Manchester is another wake up call against a known evil
As Labour leader Jeremy Corbyn seeks to blame UK foreign policy for the Manchester attack, serious and decent people know this is a global and civilisational struggle against Islamist barbarism that we still have not fully grasped
The carnage inflicted by Salman Abedi in Manchester has shocked and outraged the nation. To carry out such a planned and indiscriminate act of savagery against innocent children seems almost too evil to comprehend.
Yet this barbarism is nothing new. Events such as the 2004 massacre of schoolchildren in Beslan and the abduction of schoolgirls in Nigeria teach us that radical Islamic fanatics have no compunction about targeting the youngest members of society.
Moreover, trying to appease these bloodthirsty killers by assuaging their ‘grievances’ remains futile. Within hours of the atrocity, ISIL sympathisers spoke of their joy in attacking ‘infidels’ in Manchester. For being non-Muslim, these teenagers were seen as fair game for extermination, losing their right to life because they were deemed to be of the ‘wrong’ religion.
These warped killers are blinded by a visceral and fathomless hatred of the West and all the cherished values that govern our society: democratic pluralism, liberal tolerance, religious equality, freedom of speech, sexual liberty and female emancipation. Our living in a modern, tolerant and relatively free society is the jihadis' real grievance.
They have a totalitarian ideology which, to us, seems unremittingly bleak but, to them, represents paradise. No amount of hashtags or peace vigils will ‘drown out their hate’.
So instead of succumbing to anodyne sentiments about unity and mutual love, it’s time that we collectively demanded a robust response from our political class.
For starters, it is horrifying that our security services, which have foiled dozens of plots since the 7/7 attacks, are seemingly stretched to breaking point. According to the MI5 chief, there are some 3,000 Muslim extremists seeking to attack Britain right now.
It takes dozens of operatives to provide 24/7 surveillance on one individual, meaning that they can only keep track of a handful of potential terrorists at any one time. Some will slip through the net, as happened on Monday.
The security services must be given vastly greater resources to deal with the minefield of information they are having to process.
We might also ask why the jihadis who trained for murder in Syria and have now returned to the U.K. are not behind bars. If the security services are under resourced, can we afford for these people to be roaming free on our streets, ready to plan their next atrocity?
One answer used to be control orders but these were banned in 2011, replaced by much weaker Terrorism Prevention and Investigation Measures (TPIMs). Even this watered down measure is hardly used. As of last October, it is believed that only six TPIMs are in force across Britain, despite the terror threat being set to severe.
With the level now critical, control orders should be reintroduced and extended to cover far more suspects, a policy advocated by Lord Carlile, the independent reviewer of terror legislation. The civil liberties brigade can protest all they like but in a state of national emergency, there is no excuse for inaction.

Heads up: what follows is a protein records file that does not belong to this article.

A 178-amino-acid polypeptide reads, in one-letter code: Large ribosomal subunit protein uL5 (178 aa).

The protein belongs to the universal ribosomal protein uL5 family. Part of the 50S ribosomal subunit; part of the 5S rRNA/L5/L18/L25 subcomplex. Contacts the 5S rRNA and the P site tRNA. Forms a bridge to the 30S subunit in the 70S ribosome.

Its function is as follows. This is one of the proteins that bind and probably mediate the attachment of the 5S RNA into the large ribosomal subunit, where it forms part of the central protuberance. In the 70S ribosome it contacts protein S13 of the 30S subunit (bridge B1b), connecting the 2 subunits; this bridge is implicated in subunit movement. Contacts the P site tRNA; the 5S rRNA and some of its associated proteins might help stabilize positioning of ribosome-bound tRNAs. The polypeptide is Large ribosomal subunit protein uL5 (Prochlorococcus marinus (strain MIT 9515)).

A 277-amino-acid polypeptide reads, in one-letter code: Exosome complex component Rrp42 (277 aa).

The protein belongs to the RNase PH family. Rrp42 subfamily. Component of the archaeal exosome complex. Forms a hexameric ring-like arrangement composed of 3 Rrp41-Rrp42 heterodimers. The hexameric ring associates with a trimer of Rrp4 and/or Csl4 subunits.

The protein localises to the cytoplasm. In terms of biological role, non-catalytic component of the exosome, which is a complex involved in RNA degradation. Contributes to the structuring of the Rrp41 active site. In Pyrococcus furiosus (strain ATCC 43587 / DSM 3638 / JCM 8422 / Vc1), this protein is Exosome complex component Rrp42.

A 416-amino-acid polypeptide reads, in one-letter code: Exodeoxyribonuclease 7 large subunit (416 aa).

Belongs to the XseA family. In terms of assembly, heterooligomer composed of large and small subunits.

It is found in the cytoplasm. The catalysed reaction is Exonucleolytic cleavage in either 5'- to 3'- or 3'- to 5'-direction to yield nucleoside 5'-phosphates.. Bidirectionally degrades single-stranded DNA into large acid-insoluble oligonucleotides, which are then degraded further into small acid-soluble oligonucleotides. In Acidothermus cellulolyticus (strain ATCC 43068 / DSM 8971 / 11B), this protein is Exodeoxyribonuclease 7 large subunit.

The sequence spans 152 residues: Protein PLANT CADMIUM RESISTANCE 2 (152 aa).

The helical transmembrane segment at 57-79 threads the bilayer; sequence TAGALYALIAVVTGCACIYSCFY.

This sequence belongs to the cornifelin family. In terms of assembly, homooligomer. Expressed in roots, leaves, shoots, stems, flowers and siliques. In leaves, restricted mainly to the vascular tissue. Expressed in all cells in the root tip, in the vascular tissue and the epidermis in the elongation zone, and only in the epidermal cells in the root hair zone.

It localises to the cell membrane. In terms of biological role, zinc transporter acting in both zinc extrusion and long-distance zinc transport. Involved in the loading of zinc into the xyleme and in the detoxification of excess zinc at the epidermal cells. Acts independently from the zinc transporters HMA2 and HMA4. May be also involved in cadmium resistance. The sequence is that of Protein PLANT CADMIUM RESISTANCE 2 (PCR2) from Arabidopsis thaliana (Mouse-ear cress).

It is also shameful that hate preachers are still tolerated in some British mosques, despite 7/7 and the dozens of plots that have followed it. One recent study found that nearly half of our mosques are under the influence of the Deobandi sect, which preaches an extremist, anti-western ideology closely akin to that of the Salafis.
Theresa May made it a key priority to ban hate preachers in the UK and she must follow through on that pledge. Foreign born imams should be thrown out of the country if they preach extremism while the law must be enforced against UK citizens who incite violence.
Similarly, there should be more public pressure on social networking sites to co-operate in the fight against terror.
The government must also follow through on its pledge to tackle Islamist extremism in our prisons. A report last year by Ian Acheson, a former prison governor, found multiple problems.
Supervisors were pressured to leave collective prayer sessions, Islamists were actively trying to prevent searches by claiming that ‘dress was religious’ and extremist literature was freely available.
The fear of being labelled racist was restricting staff from confronting these issues, just as political correctness made possible the despicable sex attacks on girls in Rotherham. After the Manchester attack, political correctness must come to an end.
We should finally learn important lessons from the Israeli experience of counter terrorism. No other society has had a more painful and prolonged confrontation with jihadi extremism over the last two decades.
In the various deterrent measures it has introduced, ranging from profiling, airport style security in shopping malls and road blocks at public events, the Jewish state can offer vitally important lessons for Britain and other countries. Inconvenience will be a small price to pay for enhanced security.
The Manchester atrocity must serve as a wake-up call to our governing class. We cannot afford to just weep for the dead, important though that is. We face a grievous battle against evil Islamist terrorists and the hateful ideology that inspires them.
If we cannot confront the menace they pose with all the tools at our disposal, we will fail the innocent victims whose lives were taken this week.
Jeremy Havardi is a journalist and the author of two books, Falling to Pieces, and The Greatest Briton
We are wholly dependent on the kindness of our readers for our continued work. We thank you in advance for any support you can offer.